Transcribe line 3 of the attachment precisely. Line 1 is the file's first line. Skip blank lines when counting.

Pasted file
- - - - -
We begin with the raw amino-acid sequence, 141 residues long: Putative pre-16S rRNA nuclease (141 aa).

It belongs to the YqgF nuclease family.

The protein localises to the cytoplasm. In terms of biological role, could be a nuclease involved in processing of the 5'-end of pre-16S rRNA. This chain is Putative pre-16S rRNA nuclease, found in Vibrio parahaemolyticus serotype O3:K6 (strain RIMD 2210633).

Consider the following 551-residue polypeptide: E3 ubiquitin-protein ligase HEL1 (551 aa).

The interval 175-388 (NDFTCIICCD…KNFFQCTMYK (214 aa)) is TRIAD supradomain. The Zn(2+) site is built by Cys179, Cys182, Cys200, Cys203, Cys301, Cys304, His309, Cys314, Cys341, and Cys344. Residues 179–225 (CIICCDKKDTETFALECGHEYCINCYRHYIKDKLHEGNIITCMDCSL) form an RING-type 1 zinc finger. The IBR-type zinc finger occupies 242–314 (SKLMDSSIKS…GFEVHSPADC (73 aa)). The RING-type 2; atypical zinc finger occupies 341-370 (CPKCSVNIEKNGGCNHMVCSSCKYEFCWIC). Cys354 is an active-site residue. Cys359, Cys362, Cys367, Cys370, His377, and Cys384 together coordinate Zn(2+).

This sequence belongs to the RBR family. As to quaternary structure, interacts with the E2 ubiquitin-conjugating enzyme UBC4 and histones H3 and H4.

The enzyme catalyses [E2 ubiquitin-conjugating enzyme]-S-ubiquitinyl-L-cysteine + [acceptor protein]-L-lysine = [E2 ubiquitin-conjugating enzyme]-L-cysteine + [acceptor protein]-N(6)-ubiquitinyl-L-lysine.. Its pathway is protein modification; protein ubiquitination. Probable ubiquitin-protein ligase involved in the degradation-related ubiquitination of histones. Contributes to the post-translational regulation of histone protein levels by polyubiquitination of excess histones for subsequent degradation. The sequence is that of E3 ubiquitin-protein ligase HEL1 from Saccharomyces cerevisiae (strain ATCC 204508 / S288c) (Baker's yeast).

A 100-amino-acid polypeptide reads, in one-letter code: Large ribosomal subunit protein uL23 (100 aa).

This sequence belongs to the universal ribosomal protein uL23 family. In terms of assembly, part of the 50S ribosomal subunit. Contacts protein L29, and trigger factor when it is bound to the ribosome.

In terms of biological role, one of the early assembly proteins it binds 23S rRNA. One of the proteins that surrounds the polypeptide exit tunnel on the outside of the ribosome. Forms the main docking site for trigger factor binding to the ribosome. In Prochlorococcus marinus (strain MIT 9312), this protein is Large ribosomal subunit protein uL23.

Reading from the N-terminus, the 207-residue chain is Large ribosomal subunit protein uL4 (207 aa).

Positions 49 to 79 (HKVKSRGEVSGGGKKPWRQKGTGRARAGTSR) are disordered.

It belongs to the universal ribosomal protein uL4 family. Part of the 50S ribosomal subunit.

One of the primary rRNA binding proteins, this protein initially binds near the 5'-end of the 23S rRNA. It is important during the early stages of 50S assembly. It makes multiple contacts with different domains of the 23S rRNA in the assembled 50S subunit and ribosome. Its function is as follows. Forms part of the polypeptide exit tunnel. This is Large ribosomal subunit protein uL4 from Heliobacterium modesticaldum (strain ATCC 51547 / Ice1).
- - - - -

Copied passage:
The protein localises to the cytoplasm. In terms of biological role, could be a nuclease involved in processing of the 5'-end of pre-16S rRNA. This chain is Putative pre-16S rRNA nuclease, found in Vibrio parahaemolyticus serotype O3:K6 (strain RIMD 2210633).